By increasing the brightness, you can see what looks like a regular sized radiator in the front to me. The thing under the seat "looks" to be small from the pic that you can see it in. I'd venture to say some sort of telemetry equipment just for testing, that or some ECU for the crazy engine. It doesn't look like there are any intakes for a second radiator, and it also looks quite void under the tail of the bike.
The swingarm is substantially larger on one side, thought that was odd, but I haven't noticed what the current Honda GP bike's swingarm looks like in particular.
Buddies of mine (in-da-press) say that the engine was reported to be 825 cc because honda believed it gave the right amount of power/size/weight. 230 HP from 825 cc? That's ridiculous, and at 320 lbs. That is crazy. That fairing looks wicked too but not really aerodynamic when you include the rider.
Hate to say this, but on the www.2wf.com web site, one of the photo's shows the "box" in question, and it appears to be an engine management system, or ECM (Engine Control Module). My belief on this is due to the fact that there seems to be a limited number(or no) sensors mounted on the suspension. These sensors would normally include linear potentiometers for measuring suspension extension rate and strok length, wheel speeds, etc. I don't see any of this on the RC211V.
Also, if you look at Honda GP bikes, typically their in-house telemetry control module is typically an anodized or zinc chromate plated box mounted on either frame rail, and has either 2 or 3 cannon plugs running to it. On this bike, that would equate in position to roughly the left or right side rear edge of the middle fairing sections.
Oh well, so much from the ramblings from a bored electrical engineer who still hopes to see the VR1000 win a race this year!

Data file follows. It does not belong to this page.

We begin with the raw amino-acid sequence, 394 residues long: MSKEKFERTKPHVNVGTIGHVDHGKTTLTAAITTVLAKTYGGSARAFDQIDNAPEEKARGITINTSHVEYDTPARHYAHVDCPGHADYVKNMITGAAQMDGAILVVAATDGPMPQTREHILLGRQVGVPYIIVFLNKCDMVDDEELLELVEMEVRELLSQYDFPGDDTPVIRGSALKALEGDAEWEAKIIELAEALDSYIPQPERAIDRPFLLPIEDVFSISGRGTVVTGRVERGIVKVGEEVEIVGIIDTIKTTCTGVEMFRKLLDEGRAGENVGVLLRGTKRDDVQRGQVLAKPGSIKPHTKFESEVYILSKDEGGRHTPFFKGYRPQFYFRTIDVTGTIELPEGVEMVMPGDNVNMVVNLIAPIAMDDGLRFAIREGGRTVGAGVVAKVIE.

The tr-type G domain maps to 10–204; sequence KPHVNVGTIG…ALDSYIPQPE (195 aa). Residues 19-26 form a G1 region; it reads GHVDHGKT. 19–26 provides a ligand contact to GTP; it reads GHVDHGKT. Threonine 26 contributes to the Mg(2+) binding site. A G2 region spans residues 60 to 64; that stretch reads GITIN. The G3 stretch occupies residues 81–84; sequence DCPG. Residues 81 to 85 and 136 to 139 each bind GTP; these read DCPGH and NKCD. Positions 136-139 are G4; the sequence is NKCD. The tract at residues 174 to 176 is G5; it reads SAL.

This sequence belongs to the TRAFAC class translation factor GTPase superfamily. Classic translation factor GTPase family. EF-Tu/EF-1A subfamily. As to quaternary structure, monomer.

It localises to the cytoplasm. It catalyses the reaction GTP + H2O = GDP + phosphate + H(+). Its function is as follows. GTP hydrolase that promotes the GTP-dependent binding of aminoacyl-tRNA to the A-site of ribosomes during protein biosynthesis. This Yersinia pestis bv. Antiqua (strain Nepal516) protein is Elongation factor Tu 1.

Can't wait until next year when I have a reason to watch GP's again. Also, I recomend checking out the Drysdale V-8 web site. They have a sound clip of the 1957 Moto Guzzi V-8 500cc 4 stroke bike with the 90 degree or "staggered" crank. It will send chills up and down your spine!
My favorites include: Columbo or Lampredi designed Ferrari V-12s, all Ferrari Flat 12s, Honda inline five and inline six motorcycles, the Guzzi V-8, well tuned V-Maxes with pipes, 180 degree Honda V-Fours with pipes, multi cylinder GP 2-strokes, the BMW Mclaren F-1 roadcar, Four Rotor Mazdas, Audi Sport inline 5s, Naturally aspirated air-cooled Porsche flat sixes and Honda's late 80s V-10 F-1 motors.
swing arms are bigger on one side because of torque. I think most manufacturers dont bother because, although it would save weight, it is more costly to make. the 929RR has a solid side and a braced side on its swing arms.
The swingarm appears smaller on the left hand side because of the chain passing through it. The exterior dimensions are usually the same. The solid side is strong due to being solid, so it can be light, but the other side requires extra bracing due to the hole causing stress concentrations.
I heard this too, but at a displacement of approx 940cc. Honda has years of data for 750cc x 4 cylinders, so if you add a fifth of the same displacement, you get 937.5cc. Basically it's a RC45 motor with an extra cylinder. They spent thousands of man hours on bore/stroke for the 750cc motor, so they can use this data rather than starting over with minorly larger cylinder bores/strokes.